I wonder if anyone knows when the last of the men in brown coats disappeared. Do you remember those gentlemen, because they definitely were gents! Standing to attention behind the counter of your local shop, hair slicked back, moustache neatly trimmed and waxed, all ready to retrieve whichever product you required from a shelf behind the counter.
Yes, those were the days before self service. And yes, my age is showing! But my word, did those chaps ever know their stuff! They knew your name, they knew the brands you liked, and they even remembered how many of each item you bought on a weekly basis!
Those were the days that defined the term ‘customer service’, and in many ways, it seems that ever since then, all we’ve been trying to do is recreate that sense of not just caring for our customer, but actually knowing them.
So what changed from back then til now? Just about everything, from supermarkets to the credit boom to vastly more people on the planet buying things. And the small matter of the internet changing the way we live our lives.
Today, organisations of all hues now fully realise that the customer experience defines what happens to the bottom line. And with the enormous potential that social media offers in terms of customer interaction and data, we really can ‘know’ our customer like never before.
So it’s all easy peasy then! We’ve all got our data, our CRM databases and our IT infrastructures in place. Understanding our customer and creating that sought-after loyalty is in the bag. Right?
Well in theory, yes. There’s just that little factor which adds so much interest to business life. It brings colour and joy to all our interactions. It determines whether we succeed or fail. It’s the human factor.
In short, the best data in the world isn’t going to get us anywhere at all, unless our front line staff can absorb the CRM data, synthesise it in the moment, and then produce a genuinely personal customer experience.
And the keyword in all of this is, of course, ‘genuine’. Our staff now require the sensitivity and emotional intelligence to be able to meaningfully engage with our customers to deliver that all-important experience, otherwise, what’s the good in all that juicy data? Whom if not the front-line staff, is going to put it to work?
This is what it all boils down to: investing in the training and development of our staff, to ensure that all the effort and expense involved in creating that data, produces an ROI…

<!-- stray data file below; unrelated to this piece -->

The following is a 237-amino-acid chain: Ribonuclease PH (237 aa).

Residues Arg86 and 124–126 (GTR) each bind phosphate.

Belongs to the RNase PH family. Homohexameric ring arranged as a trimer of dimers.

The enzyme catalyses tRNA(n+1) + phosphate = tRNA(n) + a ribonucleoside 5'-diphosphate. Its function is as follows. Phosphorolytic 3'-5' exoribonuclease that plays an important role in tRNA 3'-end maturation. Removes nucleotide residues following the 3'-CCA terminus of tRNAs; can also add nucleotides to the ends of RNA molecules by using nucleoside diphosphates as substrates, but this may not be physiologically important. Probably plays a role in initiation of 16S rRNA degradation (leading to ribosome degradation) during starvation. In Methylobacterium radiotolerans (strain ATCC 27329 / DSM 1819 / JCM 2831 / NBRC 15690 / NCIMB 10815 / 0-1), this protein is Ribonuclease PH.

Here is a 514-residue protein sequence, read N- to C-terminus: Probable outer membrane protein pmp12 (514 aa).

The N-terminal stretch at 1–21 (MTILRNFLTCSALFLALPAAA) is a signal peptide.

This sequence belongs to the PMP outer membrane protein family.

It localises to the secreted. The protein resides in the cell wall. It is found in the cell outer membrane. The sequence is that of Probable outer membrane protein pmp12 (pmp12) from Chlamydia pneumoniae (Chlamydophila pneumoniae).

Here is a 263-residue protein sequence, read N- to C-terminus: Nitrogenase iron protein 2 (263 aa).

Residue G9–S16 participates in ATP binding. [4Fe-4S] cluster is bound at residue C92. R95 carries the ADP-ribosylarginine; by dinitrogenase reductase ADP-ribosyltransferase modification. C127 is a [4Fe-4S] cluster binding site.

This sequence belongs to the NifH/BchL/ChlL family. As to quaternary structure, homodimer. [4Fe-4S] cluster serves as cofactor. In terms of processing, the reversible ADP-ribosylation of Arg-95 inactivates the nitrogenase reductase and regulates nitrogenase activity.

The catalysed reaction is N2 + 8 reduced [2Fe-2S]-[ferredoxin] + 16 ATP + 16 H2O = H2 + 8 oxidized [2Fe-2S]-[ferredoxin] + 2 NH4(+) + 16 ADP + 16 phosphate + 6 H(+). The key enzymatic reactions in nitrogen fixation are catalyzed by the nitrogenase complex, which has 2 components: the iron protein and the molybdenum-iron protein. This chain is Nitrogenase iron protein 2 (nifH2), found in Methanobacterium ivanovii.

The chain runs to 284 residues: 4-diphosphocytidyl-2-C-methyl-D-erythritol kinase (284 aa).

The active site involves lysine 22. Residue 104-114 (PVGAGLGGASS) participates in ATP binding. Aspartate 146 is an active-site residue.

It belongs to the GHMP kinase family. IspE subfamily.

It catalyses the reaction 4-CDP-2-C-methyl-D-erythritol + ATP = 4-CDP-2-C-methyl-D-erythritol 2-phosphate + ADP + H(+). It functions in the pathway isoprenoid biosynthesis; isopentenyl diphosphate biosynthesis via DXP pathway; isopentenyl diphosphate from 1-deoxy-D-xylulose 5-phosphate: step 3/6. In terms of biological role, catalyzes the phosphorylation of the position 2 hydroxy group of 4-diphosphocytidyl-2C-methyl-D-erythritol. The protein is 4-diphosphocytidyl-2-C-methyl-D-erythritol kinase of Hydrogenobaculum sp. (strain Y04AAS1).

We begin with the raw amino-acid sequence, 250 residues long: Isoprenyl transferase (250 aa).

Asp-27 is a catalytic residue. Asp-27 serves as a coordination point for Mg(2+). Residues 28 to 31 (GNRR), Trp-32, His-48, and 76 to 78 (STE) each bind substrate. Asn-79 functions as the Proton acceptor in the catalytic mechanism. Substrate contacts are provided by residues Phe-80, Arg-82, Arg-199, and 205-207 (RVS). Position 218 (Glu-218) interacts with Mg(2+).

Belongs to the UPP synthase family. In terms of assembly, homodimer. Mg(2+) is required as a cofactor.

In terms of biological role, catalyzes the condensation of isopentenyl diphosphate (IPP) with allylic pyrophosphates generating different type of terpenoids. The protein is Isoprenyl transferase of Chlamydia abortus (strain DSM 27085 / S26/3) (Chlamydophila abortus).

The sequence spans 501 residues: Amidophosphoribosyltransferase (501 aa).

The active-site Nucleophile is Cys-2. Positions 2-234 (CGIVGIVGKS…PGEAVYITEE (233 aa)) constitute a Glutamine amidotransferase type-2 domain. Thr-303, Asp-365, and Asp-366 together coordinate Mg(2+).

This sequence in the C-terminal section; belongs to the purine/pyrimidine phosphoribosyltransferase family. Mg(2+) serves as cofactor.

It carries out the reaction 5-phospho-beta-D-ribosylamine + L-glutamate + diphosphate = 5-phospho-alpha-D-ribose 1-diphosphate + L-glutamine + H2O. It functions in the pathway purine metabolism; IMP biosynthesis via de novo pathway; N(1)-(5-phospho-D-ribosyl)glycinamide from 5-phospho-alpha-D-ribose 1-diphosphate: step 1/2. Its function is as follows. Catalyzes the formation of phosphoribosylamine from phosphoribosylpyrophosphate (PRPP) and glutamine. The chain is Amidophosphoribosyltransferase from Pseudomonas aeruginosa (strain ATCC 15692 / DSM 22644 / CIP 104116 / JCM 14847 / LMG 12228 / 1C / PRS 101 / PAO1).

…but not by delivering some nebulous ‘customer service skills’ training programme.
Our experience of implementing customer centric cultures, has allowed us to pinpoint the critical factors which have transformed the effectiveness of contact centres around the world.
1. Emotional intelligence amounts to a competitive advantage for the companies who can successfully apply it to their customer experience interactions.
2. Listening and responding to a customer is good. Hearing, interpreting, evaluating and responding are the next level. It’s learnable and powerful.
3. Is your contact centre culture driven by targets or by measuring customer satisfaction and loyalty? Are call advisors empowered to create real relationships with your customers? A single-minded focus on meeting numerical targets is demoralising for contact centre people.
4. Get the people on the phones together with the marketing department to introduce real depth to customer profiles. Your call advisors have actual knowledge of customer interactions which you may never have accessed.
A combination of 21st century know-how and an old fashioned attitude to truly knowing your customer, describes the way forward for companies and organisations who are serious about creating great customers experiences.
Do we need to start donning those old brown button-up coats and slapping on the brilliantine once again? Hopefully not, but looking back is going to enable us to go forward as never before.
For an in-depth conversation about how we’ve transformed the customer service experiences of companies around the world, contact dancing lion today.
To find out more, phone 0044 (0)1908 644791, email, visit their Website